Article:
Twitter applies for mysterious trademarks for user identity tracking tools, live news app

Twitter is trademarking this icon to represent a new streaming news service.
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Twitter has filed a couple of trademarks today, one for an application programming interface that will help developers identify and authenticate users, and another, an icon, representing a new live news streaming app.

Twitter is trademarking the term “The Future of Identity,” which describes API and software development kit (SDK) tools to help developers write software for “securing, organizing, maintaining, and managing logins, credentials, passwords and other authentication, security, and identifying information.”

The tools can also enable the developer’s app to identify users “across multiple websites and software applications with a single login.”

While the trademark documents do not spell out the end goal of the technology, the tools could be used for more than security purposes. They may be aimed at helping developers offer more and better user data to advertisers hoping to target the users across websites, apps, and devices. The data could also be used by the developer to understand user behavior and market apps and services to them more effectively.

The second trademark application is for a simple icon that represents a real-time, streaming news and information service that could be delivered via an app or a website.

The trademark application says the new service would create a “public forum” for the upload, sharing, and discussion of real-time news and other information. The service, Twitter says, could be delivered “by means of telecommunications networks, wireless telecommunications networks, or the Internet.”

The new app or service, Twitter says, could be either a streaming audio or streaming video service. Live news and sports has been the missing piece in streaming video offerings like those from Netflix and Hulu. Maybe Twitter is trying to fill it.


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Twitter Makes It Easier For Developers To Add Timelines To Mobile Apps

twitterkit-timeline-citymapper-cropped Twitter this week rolled out new features to its mobile developer platform, Fabric, aimed at expanding access to Twitter timelines from third-party applications. With an update to Twitter Kit, the platform component that lets developers authenticate users via Twitter and showcase tweet embeds within apps, developers are now also able to integrate Twitter timelines within their iOS or… Read More

Twitter’s Fabric now lets developers add tweet timelines to their Android and iOS apps

The SFMTA Twitter Timeline in an iOS app.
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Twitter announced some useful additions today to the Twitter Kit, which is part of the company’s Fabric software-development kit. Now, with just a small change, iOS and Android developers can get entire user timelines and Twitter search results in their apps.

“With user timelines, you can seamlessly integrate tweets from any Twitter account into your service – in just a few lines of code,” Twitter product manager Michael Ducker wrote in a blog post on the news. “With search timelines, you can automatically display search results based on key terms relevant to your app experience.”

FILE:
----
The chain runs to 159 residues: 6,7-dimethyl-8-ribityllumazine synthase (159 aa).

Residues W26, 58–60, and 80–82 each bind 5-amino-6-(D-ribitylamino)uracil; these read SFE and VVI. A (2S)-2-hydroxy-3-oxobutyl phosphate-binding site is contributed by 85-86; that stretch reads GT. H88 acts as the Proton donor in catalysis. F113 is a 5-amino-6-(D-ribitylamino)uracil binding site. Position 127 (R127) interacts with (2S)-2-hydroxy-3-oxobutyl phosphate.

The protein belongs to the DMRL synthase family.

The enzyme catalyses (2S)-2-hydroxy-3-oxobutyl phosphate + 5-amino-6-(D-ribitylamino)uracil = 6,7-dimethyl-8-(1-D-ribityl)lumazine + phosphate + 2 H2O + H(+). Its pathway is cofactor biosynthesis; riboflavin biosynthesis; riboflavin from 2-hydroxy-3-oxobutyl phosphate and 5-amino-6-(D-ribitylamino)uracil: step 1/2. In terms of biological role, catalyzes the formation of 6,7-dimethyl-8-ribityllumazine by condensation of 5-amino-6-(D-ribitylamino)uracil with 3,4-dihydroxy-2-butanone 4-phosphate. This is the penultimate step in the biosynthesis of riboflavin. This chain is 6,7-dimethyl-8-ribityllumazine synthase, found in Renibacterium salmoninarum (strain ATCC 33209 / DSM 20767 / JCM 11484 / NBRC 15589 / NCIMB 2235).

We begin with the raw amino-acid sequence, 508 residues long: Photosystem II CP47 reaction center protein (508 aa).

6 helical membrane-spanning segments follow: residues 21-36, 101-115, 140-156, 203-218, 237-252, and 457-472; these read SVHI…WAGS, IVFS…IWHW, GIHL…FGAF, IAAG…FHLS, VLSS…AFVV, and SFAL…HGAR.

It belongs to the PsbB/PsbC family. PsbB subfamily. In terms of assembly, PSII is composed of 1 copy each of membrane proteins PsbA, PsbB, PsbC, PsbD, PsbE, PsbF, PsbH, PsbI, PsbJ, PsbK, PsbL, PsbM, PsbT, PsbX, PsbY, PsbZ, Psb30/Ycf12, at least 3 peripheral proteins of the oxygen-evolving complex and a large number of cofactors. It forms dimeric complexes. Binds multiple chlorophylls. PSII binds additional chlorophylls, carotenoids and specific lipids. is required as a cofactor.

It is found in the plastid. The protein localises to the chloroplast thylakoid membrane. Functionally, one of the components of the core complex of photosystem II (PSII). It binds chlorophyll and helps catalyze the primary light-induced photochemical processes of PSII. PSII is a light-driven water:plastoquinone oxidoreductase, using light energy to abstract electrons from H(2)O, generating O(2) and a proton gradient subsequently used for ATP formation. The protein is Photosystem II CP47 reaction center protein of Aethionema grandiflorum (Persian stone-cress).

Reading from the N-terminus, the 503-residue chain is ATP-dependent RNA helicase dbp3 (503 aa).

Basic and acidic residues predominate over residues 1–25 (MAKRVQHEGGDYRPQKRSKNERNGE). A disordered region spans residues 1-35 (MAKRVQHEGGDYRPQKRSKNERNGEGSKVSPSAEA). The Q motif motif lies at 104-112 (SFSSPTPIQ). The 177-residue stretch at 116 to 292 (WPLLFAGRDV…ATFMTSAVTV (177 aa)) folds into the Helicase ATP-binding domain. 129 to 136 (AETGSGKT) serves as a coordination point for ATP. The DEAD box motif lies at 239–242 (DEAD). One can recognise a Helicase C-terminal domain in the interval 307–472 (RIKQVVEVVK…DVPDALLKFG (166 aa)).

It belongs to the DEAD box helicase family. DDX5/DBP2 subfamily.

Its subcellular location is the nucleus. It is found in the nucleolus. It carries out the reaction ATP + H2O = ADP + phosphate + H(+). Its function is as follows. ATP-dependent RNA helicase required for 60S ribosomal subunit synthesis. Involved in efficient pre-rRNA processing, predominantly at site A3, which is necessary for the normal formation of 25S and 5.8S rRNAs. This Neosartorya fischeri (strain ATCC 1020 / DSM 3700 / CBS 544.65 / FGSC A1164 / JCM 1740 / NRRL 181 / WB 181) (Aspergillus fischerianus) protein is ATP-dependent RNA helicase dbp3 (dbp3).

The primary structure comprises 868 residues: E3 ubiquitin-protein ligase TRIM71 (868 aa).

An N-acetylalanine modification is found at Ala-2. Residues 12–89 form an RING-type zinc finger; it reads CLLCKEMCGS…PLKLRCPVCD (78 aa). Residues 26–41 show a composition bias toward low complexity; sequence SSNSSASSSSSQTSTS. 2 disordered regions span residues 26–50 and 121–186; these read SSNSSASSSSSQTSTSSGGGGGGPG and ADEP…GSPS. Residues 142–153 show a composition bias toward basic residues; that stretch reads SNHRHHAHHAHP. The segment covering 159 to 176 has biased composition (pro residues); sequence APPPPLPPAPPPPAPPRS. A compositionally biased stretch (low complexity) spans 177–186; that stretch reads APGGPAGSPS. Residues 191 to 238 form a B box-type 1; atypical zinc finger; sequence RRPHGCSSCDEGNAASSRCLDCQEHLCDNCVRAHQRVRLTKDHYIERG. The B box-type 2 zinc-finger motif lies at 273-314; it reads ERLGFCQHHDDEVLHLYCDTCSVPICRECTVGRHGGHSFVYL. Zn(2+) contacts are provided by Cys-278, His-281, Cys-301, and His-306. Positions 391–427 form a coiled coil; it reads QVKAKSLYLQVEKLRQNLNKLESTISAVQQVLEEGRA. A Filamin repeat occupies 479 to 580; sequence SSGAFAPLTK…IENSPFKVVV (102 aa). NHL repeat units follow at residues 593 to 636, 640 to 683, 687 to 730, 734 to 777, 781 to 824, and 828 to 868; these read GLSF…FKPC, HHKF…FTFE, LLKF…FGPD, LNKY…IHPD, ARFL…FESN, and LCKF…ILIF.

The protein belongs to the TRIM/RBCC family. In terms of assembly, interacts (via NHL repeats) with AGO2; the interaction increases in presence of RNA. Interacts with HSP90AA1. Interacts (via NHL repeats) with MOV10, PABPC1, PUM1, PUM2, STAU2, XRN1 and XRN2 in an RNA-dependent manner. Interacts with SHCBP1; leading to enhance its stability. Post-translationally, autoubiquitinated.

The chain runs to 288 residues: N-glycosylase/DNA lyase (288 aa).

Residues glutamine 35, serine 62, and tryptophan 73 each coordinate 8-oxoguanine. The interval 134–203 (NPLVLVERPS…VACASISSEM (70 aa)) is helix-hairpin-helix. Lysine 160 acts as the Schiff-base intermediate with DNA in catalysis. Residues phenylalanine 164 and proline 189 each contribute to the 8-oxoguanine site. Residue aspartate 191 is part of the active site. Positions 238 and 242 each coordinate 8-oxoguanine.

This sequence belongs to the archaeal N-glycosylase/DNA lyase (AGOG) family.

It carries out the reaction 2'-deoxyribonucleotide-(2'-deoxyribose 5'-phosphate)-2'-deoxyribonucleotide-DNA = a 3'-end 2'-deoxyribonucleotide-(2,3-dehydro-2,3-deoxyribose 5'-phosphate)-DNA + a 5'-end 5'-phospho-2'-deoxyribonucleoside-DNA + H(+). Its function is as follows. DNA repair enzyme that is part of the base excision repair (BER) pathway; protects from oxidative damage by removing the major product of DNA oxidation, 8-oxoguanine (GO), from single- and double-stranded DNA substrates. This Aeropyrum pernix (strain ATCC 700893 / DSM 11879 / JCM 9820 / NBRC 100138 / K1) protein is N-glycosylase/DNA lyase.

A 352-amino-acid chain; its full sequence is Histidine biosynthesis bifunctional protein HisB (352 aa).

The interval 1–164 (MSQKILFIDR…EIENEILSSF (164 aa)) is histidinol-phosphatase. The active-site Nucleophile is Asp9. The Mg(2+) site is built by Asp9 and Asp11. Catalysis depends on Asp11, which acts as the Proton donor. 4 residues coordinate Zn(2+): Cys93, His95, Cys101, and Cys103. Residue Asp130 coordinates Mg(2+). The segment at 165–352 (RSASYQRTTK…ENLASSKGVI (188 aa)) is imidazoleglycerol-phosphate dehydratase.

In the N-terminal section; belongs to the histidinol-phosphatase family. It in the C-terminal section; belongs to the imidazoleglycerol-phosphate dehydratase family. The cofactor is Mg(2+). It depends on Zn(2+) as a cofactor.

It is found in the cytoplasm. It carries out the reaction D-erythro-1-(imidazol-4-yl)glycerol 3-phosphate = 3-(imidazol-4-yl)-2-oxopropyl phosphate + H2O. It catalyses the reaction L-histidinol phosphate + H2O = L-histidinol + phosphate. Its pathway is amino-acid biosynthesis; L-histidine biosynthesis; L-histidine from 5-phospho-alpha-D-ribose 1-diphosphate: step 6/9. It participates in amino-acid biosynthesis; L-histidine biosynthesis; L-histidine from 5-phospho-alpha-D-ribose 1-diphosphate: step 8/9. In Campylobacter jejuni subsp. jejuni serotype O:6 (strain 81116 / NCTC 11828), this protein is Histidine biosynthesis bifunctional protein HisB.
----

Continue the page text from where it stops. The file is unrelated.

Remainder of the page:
In addition to adding user timelines and search timelines to Twitter Kit, the messaging service is also adding guest authentication to timelines, so developers won’t need to make app users enter their Twitter login credentials.

This might all look like developer news, but really, it highlights a strategic priority for Twitter as a company. It needs to make tweets more visible, accessible, and relevant — because that in turn can improve the value of Twitter’s content for advertising purposes, which is where the company earns much of its money.

Twitter first launched Fabric in October.

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Twitter redesigns its homepage to lure in new users

Twitter dragon
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Twitter today launched a new homepage for logged out users. It features topics that point to timelines of tweets from popular Twitter accounts.

As Twitter explains, the point is to offer “rich real-time content, just like the Twitter experience for users who log in” to visitors who don’t have a Twitter account or who have simply logged out. Here is how it looks:

Twitter_logged_out_home_page

As you can see, there are 10 set topics on the left-hand side: News, Sports, Entertainment, Technology & Science, Lifestyle, Music, Humor & Novelty, Arts & Culture, Fasion & Style, and Government & Nonprofits.

Yet there are also topics like “Cute Animals” in the middle that looks like they aren’t static and may change based on what Twitter wants to showcase. Presumably, major events can be featured there so even logged-out users can check out what’s the latest by simply heading to Twitter.com.

While this is rolling out now, Twitter is limiting the launch to the U.S. for now:

More to follow

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Twitter redesigns embedded tweets on the Web with full-width photos and videos

Twitter headquarters in San Francisco.
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Twitter said today that embedded tweets will now feature full-width photos and videos.

In a blog post this afternoon, Twitter said that it has redesigned embedded tweets to support “the modern Web.”

Screen Shot 2015-04-14 at 3.09.06 PM

“This latest design makes it easier to tell engaging stories by beautifully integrating tweets into your content,” Twitter wrote. “In the three years since we first introduced embedded tweets, Twitter has become much more than a medium for text, now encompassing photos, videos, and more. Our latest redesign supports full-width photo and video for even better visual integration with surrounding content.”

Twitter said it has also reduced the weight and rendering time of embedded tweets so that Web pages load faster.